Messages that are flagged by readers as objectionable will be reviewed and may or may not be removed. Please do not flag a post simply because you disagree with it.

Sponsored by
ADVERTISEMENT

facebook - twitter on Facebook & Twitter

Follow on TwitterFollow IBJ on Facebook:
Follow on TwitterFollow IBJ's Tweets on these topics:
 
Subscribe to IBJ
  1. How can any company that has the cash and other assets be allowed to simply foreclose and not pay the debt? Simon, pay the debt and sell the property yourself. Don't just stiff the bank with the loan and require them to find a buyer.

  2. If you only knew....

  3. The proposal is structured in such a way that a private company (who has competitors in the marketplace) has struck a deal to get "financing" through utility ratepayers via IPL. Competitors to BlueIndy are at disadvantage now. The story isn't "how green can we be" but how creative "financing" through captive ratepayers benefits a company whose proposal should sink or float in the competitive marketplace without customer funding. If it was a great idea there would be financing available. IBJ needs to be doing a story on the utility ratemaking piece of this (which is pretty complicated) but instead it suggests that folks are whining about paying for being green.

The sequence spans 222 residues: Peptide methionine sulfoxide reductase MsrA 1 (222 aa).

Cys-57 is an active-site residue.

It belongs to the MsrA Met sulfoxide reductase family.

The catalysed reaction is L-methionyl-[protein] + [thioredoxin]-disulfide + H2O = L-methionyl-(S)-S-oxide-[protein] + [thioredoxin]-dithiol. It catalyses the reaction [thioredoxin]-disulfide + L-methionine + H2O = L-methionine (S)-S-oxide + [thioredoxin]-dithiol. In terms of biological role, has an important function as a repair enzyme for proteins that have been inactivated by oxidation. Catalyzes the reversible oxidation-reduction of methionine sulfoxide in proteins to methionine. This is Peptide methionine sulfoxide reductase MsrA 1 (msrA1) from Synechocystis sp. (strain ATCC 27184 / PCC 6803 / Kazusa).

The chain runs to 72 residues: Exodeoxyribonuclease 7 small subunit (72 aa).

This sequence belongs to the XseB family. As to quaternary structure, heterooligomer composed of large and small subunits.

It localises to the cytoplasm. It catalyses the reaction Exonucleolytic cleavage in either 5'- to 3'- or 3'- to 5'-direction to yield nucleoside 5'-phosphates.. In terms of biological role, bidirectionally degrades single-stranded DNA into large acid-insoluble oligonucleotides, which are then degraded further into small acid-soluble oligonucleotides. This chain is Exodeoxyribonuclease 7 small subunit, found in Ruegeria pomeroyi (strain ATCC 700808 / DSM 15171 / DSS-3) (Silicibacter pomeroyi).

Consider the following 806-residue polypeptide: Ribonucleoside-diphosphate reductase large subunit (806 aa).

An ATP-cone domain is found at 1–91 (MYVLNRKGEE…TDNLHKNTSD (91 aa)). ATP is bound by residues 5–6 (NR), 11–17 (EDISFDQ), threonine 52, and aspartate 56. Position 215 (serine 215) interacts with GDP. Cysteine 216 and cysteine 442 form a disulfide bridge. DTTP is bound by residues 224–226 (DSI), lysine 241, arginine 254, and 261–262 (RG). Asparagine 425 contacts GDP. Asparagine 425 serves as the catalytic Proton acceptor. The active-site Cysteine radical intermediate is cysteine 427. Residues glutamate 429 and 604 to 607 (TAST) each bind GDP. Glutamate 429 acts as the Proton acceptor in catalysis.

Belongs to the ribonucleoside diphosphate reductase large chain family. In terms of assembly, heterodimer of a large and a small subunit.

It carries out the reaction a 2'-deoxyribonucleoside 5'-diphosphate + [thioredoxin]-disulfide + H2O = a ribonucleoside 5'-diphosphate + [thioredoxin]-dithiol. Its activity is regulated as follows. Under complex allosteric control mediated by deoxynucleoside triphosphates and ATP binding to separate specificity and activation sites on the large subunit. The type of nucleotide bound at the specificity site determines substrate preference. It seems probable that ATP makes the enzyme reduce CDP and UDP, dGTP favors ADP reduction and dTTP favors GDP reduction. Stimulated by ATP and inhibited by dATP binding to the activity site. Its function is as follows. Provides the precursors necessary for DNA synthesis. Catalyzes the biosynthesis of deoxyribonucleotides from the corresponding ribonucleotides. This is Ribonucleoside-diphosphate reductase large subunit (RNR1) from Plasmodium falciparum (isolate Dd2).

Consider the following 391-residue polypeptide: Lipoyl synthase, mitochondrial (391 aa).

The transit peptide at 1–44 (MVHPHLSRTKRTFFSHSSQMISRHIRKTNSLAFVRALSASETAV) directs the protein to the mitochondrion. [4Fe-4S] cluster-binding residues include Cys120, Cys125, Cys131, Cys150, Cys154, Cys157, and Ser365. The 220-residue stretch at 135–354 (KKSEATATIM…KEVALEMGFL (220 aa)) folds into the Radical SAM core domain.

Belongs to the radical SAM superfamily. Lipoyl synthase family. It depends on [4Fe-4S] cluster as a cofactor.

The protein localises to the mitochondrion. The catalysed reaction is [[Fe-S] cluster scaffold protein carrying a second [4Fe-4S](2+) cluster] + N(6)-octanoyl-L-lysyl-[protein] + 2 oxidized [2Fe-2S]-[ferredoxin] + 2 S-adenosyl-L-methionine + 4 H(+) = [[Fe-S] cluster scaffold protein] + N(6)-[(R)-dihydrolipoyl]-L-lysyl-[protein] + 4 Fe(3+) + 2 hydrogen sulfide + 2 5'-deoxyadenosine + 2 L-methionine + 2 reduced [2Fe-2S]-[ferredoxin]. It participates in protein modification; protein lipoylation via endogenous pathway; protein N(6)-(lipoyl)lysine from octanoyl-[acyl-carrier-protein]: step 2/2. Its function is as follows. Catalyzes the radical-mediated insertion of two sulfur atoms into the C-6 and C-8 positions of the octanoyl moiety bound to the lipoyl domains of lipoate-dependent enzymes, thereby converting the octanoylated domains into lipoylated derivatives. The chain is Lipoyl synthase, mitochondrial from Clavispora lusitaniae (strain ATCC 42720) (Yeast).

4. The facts contained in your post make your position so much more credible than those based on sheer emotion. Thanks for enlightening us.

  5. Please consider a couple of economic realities: First, retail is more consolidated now than it was when malls like this were built. There used to be many department stores. Now, in essence, there is one--Macy's. Right off, you've eliminated the need for multiple anchor stores in malls. And in-line retailers have consolidated or folded or have stopped building new stores because so much of their business is now online. The Limited, for example, Next, malls are closing all over the country, even some of the former gems are now derelict.Times change. And finally, as the income level of any particular area declines, so do the retail offerings. Sad, but true.

ADVERTISEMENT